How to decide to choose Abstract class or an Interface[^],
    Interfaces and Polymorphism[^].
  2. Access modifiers are not needed for interfaces. The real access is defined by the implementing class and is different for explicit and implicit implementation of interface:
    C#
    interface IFirst {
       void SomeMethod();
    }
    
    interface ISecond {
       void AnotherMethod();
    }
    
    class Implementation : IFirst, ISecond {
        void IFirst.SomeMethod() {/* ... */} // explicit, only accessible via IFirst reference
        public void AnotherMethod() {/* ... */} // implicit, accessible publicly
    }


    If you could specify the access for these two methods in interfaces themselves, it would not make any sense. For example, if access could be private, how a class could be "interfaced"? :-)
  3. You can do things of these sort (but only if the class really implements the interface, otherwise invalid cast exception will be thrown), but it would defeat the purpose of interfaces, to certain extent. You should better avoid such things. The intended usage patters are different. Using the definitions given above:
    C#
    IFirst first = new Implementation();
    
    // from this point, use the object only through interface:
    first.SomeMethod();
    // or, you use the formal parameters of IFirst type, when the runtime type it not accessible:
    
    //...
    void SomeMethodAcceptingAbstactParameter(IFirst first) {
        // there is no a way to access members of implementing class/structure, even internal or public ones: good encapsulation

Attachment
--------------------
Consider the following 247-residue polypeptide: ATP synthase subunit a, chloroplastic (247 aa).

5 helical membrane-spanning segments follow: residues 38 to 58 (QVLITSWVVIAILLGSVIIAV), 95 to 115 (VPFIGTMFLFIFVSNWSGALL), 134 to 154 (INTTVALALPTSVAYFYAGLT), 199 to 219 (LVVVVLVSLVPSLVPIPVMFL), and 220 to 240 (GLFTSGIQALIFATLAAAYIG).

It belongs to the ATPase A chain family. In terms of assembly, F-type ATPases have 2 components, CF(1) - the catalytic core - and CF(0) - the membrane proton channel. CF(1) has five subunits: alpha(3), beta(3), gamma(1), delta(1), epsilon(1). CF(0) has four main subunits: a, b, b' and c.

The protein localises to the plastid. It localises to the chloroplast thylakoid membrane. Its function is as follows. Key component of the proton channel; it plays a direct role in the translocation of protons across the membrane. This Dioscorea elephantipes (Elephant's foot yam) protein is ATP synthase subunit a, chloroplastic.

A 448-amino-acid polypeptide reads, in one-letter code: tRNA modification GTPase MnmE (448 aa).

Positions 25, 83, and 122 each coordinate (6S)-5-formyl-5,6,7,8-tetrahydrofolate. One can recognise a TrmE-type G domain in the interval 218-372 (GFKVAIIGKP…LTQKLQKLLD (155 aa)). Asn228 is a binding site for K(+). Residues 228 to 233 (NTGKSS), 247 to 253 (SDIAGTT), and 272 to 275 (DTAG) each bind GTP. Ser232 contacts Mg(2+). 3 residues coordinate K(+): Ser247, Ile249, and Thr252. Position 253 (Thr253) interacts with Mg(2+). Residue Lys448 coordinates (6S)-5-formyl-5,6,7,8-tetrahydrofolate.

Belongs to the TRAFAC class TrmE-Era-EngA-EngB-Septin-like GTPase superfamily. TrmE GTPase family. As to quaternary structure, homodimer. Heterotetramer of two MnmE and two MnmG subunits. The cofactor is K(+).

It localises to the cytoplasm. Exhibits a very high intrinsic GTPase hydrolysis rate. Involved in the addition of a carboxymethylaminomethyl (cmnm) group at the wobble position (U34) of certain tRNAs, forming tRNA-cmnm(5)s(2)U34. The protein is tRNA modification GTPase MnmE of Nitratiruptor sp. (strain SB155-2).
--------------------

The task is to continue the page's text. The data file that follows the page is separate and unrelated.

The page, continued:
}
    
    //dual use, sometime handy:
    Implementation implementation = new Implementation();
    implementation.AnotherMethod();
    
    ISecond second = new Implementation();
    second.AnotherMethod(); // but no access to other Implementation members
  4. Overall, explicit implementation stimulates the use of the object only through the interface and thus has considerable advantages, but sometimes implicit is also needed. And you have no choice if some base class already implemented interface member using some virtual method; you can only override it.


[EDIT]

Please see my recent answer where I explained polymorphism based in interfaces in detail: POLYMORPHISM WITHOUT OVERLOADING AND OVERRRIDING IS POSSIBLE[^].

—SA
   
v9
Comments
Maciej Los 20-Aug-13 18:09pm
   
The Wizard of Words!
+5!
Sergey Alexandrovich Kryukov 20-Aug-13 18:10pm
   
Than you for your nice Oz! :-)
—SA
Maciej Los 20-Aug-13 18:21pm
   
;)
Ron Beyer 20-Aug-13 18:13pm
   
+5, extremely well said as usual...

.NET is a very flexible language, more flexible than most people realize even without true polymorphism. A full understanding of interfaces and abstract classes is key to good OOD. Advanced topics like implicit/explicit implementations, casting, and even boxing/unboxing as different types are difficult to grasp. A good study of the .NET type system is always recommended for the novice and elite alike.

To demonstrate the power of .NET you can do some things like marshal/unmarshal between managed/unmanaged and back to managed to do some really weird things. Not necessarily that you should.

Also, a good understanding of these concepts really lets you apply design patterns correctly, and studying design patterns can help understand what interfaces and abstract classes can be used for. I would recommend picking up a good book on design patterns to really get a grasp on these concepts.
Sergey Alexandrovich Kryukov 20-Aug-13 18:20pm
   
Golder words...
Thank you very much, Ron.
—SA
thatraja 11-Dec-13 4:34am
   
5!
Sergey Alexandrovich Kryukov 11-Dec-13 10:30am